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Posted by on Jun 5, 2007 in Hollywood, Tomfoolery | 5 comments

Hollywood, Adam and Eve

From Variety:

Disney nabs ‘All About Adam’

Studio purchases Schoolcraft, Simons script

By MICHAEL FLEMING

Disney has made a preemptive six-figure purchase of “All About Adam,” a spec script by Alan Schoolcraft and Brent Simons. Scott Rudin will produce the project.Spec follows the biblical Adam as he trails Eve to modern-day Gotham after they have a lover’s quarrel. Adam discovers Satan was behind the breakup.

Deal marks the second significant spec sale for the writers; DreamWorks Animation previously snatched up “Mastermind.” That project has Ben Stiller attached to produce, with Cameron Hood and Kyle Jefferson to direct. They helmed the DreamWorks Animation 3-D short “First Flight.”

Another biblical theme with huge potential.

Bruce Almighty did huge numbers, and Evan Almighty will too. Although, the budget for Evan flew out of control due to a number of reasons, including weather and exotic animals, and the break-even point will be higher as a result. If you use the typical studio formula, movies have to earn back three times their budget to break even, assuming the P&A (prints and advertising) budgets follow the status quo. In other words, if they spend a ton of money advertising, as they normally do, they’ll have to gross half a billion bucks to break even.

While Hollywood thrives on secular material, the suits are learning that Christian-themed entertainment plays well outside of the greater Los Angles area. As long as they continue to treat it with dignity, the crowds will continue to spend, spend, spend.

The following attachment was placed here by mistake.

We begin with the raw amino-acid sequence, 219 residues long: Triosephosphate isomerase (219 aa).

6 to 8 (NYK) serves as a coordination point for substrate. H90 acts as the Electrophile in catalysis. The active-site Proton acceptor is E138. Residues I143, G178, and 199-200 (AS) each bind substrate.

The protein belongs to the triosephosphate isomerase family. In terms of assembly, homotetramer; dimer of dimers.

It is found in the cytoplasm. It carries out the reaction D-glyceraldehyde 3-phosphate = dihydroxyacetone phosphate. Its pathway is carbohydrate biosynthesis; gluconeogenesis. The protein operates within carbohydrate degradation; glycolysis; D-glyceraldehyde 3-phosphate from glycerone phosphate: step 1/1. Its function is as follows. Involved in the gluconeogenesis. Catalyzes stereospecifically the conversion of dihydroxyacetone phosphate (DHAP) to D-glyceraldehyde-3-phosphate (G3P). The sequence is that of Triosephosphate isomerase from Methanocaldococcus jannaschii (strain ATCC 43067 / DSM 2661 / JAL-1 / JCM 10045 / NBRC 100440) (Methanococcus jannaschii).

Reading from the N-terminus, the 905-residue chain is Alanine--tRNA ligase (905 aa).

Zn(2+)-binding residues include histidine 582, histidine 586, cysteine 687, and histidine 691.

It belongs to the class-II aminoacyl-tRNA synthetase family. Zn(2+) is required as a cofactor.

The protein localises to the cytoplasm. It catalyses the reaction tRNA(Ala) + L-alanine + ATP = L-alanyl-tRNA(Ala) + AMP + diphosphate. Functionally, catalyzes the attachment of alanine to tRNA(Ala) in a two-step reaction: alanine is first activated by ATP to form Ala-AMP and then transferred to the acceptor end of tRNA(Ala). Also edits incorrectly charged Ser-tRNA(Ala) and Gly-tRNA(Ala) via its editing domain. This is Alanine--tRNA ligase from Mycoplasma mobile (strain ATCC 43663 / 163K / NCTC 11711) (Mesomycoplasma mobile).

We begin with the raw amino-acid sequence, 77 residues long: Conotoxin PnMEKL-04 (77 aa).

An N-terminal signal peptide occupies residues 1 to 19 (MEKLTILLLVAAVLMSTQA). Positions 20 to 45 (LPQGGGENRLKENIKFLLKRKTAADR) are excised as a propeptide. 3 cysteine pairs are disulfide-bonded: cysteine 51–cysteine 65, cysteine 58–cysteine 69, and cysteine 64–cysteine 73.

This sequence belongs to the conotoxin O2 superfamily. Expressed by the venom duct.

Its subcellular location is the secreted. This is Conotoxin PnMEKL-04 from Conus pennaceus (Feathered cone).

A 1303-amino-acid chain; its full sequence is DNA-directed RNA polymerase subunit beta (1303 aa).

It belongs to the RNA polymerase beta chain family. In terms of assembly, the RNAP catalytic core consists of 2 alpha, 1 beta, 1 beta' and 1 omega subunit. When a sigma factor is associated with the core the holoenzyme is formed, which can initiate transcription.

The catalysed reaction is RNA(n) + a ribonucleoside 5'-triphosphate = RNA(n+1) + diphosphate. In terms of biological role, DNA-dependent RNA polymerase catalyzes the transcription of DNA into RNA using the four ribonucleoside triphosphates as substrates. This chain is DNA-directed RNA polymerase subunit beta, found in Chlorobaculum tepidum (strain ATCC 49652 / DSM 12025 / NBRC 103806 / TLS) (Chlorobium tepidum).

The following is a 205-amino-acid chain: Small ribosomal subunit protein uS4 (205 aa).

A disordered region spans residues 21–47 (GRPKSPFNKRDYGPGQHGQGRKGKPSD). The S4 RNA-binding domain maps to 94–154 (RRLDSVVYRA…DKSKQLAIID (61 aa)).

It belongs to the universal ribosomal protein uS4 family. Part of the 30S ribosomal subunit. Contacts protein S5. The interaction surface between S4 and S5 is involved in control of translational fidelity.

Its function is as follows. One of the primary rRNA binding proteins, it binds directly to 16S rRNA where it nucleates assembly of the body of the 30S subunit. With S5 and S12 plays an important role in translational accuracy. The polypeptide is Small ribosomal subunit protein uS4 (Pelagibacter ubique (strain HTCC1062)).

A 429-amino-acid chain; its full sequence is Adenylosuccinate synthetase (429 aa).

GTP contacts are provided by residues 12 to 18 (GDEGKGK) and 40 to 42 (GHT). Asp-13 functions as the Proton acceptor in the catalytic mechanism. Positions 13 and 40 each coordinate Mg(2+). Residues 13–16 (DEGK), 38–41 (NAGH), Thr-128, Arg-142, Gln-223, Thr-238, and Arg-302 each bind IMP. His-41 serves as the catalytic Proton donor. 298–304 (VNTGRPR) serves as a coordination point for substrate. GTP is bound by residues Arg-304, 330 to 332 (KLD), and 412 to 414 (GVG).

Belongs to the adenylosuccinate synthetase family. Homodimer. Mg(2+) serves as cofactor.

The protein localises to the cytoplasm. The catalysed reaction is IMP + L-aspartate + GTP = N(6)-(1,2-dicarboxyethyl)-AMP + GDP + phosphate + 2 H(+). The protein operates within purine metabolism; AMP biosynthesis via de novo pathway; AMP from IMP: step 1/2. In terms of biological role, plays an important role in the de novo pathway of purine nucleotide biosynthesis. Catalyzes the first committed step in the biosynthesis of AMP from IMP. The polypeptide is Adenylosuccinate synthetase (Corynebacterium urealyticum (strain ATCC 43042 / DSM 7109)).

Incidentally, I spent a few months working on Evan.   Like most big-budget films, it had its ups and downs.  But I must say, it was pretty cool working in the Capitol Building’s front yard.

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5 Comments

  1. Interesting concept, except, Apple and Eve, the exact story has been in pre-production for some time. The story, Adam and Eve arriving in the modern world. Her first, him second. She becomes an instant success, he becomes an instant indigent. Now he has to find her and convince her ot give up the modern conveniences and try to find a way back home. The director is award winning Bryan Michale Stoller, the writer is Dick Corman. The two have been partnered since the first try to get the film done in 1993. The concept was registered many times and copyrights ever since 1988. oh yes, the Snake in the tree is obnviously the bad guy who also shows up in the modern world as a major character,

  2. Right.

    Well, having spent eight years ‘packaging’ features, I can say without reservation that ideas are stolen, copyrights are violated and trademarks trod upon with impunity in Hollywood, and the burden of proof is placed upon those with the smallest legal funds.

    It’s part of the game.

    And incidentally…you can’t copyright ideas, only finished works, so I wish you luck in collecting damages.